“I think if i can begin with the competition concerns, in particular those resulting from changes to the registry/registrar cross-ownership. and the first thing to say is we’ve received not from the GAC but from two other governmental agencies letters concerning competition issues arising from the implementation of the vertical integration rules. and so the first thing is to acknowledge that we have received those and to confirm that we have evaluated those, including internally and with outside counsel. and we take very seriously the advice that’s contained in those.”
“If i can very quickly summarize our response at the stage today. the first is they deal merely with two different issues. one is what we call the leg gas at this TLD, .Com, .Org and those that are under existing contracts and we have a process from transiting from the legacy position where there was vertical separation to the proposed model of vertical integration, we believe that that process largely takes care of many of the concerns that the governmental agencies have raised.”
“We also are very concerned about substantive market power, and we will not allow vertical integration to occur where we have any risk — we believe there is any risk of the abuse of that market power.”
“In relation to the TLD’s the position, of course, is slightly different. and we will work with those competition authorities and others to ensure that the process does not allow new TLD’s to either go — to have vertical integration where, again, there is any risk so we take that message very seriously.”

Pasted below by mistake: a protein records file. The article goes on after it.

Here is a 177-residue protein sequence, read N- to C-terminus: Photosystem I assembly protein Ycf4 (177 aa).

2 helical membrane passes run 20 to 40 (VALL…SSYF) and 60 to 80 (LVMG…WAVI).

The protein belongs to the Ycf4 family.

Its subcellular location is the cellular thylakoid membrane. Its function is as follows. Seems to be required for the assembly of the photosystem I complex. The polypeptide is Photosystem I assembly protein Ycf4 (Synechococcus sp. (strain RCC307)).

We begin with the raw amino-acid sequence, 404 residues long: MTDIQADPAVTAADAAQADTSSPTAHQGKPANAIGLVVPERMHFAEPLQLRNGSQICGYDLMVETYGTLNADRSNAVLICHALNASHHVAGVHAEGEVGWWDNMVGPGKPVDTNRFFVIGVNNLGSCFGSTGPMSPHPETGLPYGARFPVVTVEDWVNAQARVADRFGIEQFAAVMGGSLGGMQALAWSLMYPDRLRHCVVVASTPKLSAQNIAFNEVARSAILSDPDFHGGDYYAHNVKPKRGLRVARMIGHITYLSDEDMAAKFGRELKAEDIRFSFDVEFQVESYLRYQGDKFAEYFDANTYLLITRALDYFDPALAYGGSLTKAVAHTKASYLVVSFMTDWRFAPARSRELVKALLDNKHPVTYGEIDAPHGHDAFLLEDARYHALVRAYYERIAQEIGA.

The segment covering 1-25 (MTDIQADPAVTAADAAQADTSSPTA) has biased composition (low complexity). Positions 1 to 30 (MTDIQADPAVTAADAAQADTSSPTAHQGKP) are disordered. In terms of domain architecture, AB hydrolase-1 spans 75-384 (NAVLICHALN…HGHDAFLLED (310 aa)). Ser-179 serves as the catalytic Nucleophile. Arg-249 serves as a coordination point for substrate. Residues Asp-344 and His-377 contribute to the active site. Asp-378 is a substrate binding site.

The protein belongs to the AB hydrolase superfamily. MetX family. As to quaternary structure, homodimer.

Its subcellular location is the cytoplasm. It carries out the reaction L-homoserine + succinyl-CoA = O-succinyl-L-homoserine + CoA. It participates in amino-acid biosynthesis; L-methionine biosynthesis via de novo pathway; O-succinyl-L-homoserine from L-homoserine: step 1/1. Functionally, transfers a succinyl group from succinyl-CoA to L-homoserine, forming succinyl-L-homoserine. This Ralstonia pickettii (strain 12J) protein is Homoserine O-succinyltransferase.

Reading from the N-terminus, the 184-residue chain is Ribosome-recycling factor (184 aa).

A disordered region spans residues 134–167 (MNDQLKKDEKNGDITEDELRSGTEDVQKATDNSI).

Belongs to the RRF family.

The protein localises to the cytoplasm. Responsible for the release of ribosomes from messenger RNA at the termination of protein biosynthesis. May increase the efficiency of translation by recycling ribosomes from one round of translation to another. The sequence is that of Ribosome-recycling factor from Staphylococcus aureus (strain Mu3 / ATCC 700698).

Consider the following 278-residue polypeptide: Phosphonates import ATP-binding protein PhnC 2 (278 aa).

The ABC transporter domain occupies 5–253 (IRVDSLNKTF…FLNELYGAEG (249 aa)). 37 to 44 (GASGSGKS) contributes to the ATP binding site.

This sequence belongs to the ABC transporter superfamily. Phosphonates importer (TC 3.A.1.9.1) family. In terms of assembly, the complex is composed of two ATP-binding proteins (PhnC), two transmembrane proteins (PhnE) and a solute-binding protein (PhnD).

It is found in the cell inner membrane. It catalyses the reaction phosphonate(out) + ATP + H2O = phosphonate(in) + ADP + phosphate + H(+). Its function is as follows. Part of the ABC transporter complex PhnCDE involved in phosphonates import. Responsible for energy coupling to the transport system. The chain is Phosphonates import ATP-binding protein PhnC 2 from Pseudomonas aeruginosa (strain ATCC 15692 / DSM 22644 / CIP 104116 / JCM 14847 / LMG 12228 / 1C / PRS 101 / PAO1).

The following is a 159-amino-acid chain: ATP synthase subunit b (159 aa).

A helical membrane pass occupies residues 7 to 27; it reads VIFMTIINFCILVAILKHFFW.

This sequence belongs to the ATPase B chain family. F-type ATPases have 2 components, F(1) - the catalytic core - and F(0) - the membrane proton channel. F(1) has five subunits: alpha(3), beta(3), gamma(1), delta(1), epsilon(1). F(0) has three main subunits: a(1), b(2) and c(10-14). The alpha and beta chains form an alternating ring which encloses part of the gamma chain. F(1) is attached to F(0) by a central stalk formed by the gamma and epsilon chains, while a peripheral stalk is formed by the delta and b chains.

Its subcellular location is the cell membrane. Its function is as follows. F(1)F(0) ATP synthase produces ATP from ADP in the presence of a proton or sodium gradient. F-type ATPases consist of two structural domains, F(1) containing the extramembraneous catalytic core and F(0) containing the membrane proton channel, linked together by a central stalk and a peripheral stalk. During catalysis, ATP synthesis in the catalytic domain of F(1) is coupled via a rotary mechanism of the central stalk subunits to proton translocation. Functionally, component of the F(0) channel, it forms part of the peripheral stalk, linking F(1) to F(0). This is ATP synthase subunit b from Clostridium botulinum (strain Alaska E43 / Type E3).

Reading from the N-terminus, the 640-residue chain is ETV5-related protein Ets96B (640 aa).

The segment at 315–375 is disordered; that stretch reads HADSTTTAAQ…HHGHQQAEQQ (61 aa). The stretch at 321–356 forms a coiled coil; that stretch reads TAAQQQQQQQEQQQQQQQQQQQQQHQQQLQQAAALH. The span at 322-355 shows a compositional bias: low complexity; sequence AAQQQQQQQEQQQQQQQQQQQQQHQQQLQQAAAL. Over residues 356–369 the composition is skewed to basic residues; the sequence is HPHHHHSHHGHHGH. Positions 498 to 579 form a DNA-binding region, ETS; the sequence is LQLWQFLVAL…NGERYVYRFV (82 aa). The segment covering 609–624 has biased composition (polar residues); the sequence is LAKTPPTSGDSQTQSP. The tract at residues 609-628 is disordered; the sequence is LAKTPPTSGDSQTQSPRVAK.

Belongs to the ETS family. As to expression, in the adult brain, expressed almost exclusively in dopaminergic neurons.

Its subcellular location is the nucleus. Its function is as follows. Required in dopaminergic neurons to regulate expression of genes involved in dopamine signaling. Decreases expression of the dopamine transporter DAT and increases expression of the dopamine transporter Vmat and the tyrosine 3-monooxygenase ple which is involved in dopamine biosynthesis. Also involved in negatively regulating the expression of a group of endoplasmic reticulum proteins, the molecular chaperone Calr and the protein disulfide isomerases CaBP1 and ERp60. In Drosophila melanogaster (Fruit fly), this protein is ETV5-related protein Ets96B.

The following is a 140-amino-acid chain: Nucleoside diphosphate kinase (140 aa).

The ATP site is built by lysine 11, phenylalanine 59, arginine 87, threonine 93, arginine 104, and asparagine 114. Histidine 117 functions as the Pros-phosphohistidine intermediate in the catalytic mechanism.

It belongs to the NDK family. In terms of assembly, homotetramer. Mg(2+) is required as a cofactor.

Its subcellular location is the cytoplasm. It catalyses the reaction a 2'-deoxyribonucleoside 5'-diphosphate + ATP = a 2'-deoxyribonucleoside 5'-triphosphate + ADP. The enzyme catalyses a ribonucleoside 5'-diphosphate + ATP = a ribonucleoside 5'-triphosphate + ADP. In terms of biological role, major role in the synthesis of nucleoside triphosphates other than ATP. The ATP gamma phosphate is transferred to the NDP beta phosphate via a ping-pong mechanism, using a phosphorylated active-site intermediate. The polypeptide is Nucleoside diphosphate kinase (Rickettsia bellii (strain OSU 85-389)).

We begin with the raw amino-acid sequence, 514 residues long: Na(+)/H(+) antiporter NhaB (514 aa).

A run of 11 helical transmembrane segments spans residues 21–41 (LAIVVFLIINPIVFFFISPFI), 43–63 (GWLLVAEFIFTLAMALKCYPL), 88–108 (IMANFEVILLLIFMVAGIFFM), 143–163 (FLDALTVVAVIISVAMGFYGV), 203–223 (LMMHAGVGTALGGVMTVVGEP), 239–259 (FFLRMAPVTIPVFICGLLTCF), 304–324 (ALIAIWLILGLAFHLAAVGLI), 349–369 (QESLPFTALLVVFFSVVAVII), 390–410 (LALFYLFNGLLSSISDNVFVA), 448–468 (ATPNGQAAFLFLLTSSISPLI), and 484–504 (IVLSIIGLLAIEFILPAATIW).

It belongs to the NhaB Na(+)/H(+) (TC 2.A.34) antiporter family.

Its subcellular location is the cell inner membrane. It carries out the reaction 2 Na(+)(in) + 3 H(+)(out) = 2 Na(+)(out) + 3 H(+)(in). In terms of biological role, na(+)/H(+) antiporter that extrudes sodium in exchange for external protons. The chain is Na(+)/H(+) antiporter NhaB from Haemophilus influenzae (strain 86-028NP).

It seems that ICANN knows they are going to have to change or adjust the proposed vertical integration policy.
The third major discussion of the day was financial assistance for new gTLD applicants from developing countries.
ICANN seemingly threw out a number out of nowhere saying they would put up $2 Million aside to assist these applicants.
However, with fees at $185K per application even if ICANN would half the cost of applications from developing countries they would only have enough money from the $2M to help 20 applicants.
If certain applicants needed more help than just 1/2 the cost of the application the $2M would run out pretty quickly.
I’m not sure where or why ICANN would have just thrown out a number not knowing how many applications from developing countries would be coming in.
The fourth discussion of the day was whether there would be a reserved domains list to protect certain terms like Red Cross and/or Olympics.
Seems like the ICANN board is reluctant to grant certain groups a certain super right of protection and personally not sure they are entitled to it.
I mean why is the Olympics entitled to more protection than the NFL or NASCAR?
Why is the Red Cross entitled to more protection than any other charity like say UNICEF?
Finally the discussion turned towards the Uniform Rapid Suspension (URS) and the standard of evidence that should be used to take down a domain name.
The GAC wanted ICANN to use a lower standard of proof than ICANN provided for in the Guidebook to take a domain away through the URS.
“In the United States, anyway, clear and convincing evidence is also a civil standard, but admittedly higher than preponderance, which to us means 51%.
“With regard to the URS, that was developed for cases where there were clear-cut cases of abuse especially use of the word “clear-cut cases” seem to lend themselves especially well for a very rapid takedown model to require a higher standard than just a preponderance of evidence.”
“The URS is a very dramatic remedy, where a party can go directly after a registry for domain names where there may or may not be a “direct connection,” and therefore the board also agreed among themselves that the standard of clear and convincing, higher than just 51%, was more appropriate.”
Good for ICANN.
URS is an extreme, cheap quick method to take away domain holders rights and is meant for clear cut cases and therefore ICANN is right that a higher standard of proof should be required.
Looks like we are on to Monday’s Board meeting and what I’m still predicting will be the passage of the new gTLD program and a time table for applications to be taken.
We will be there to report it all.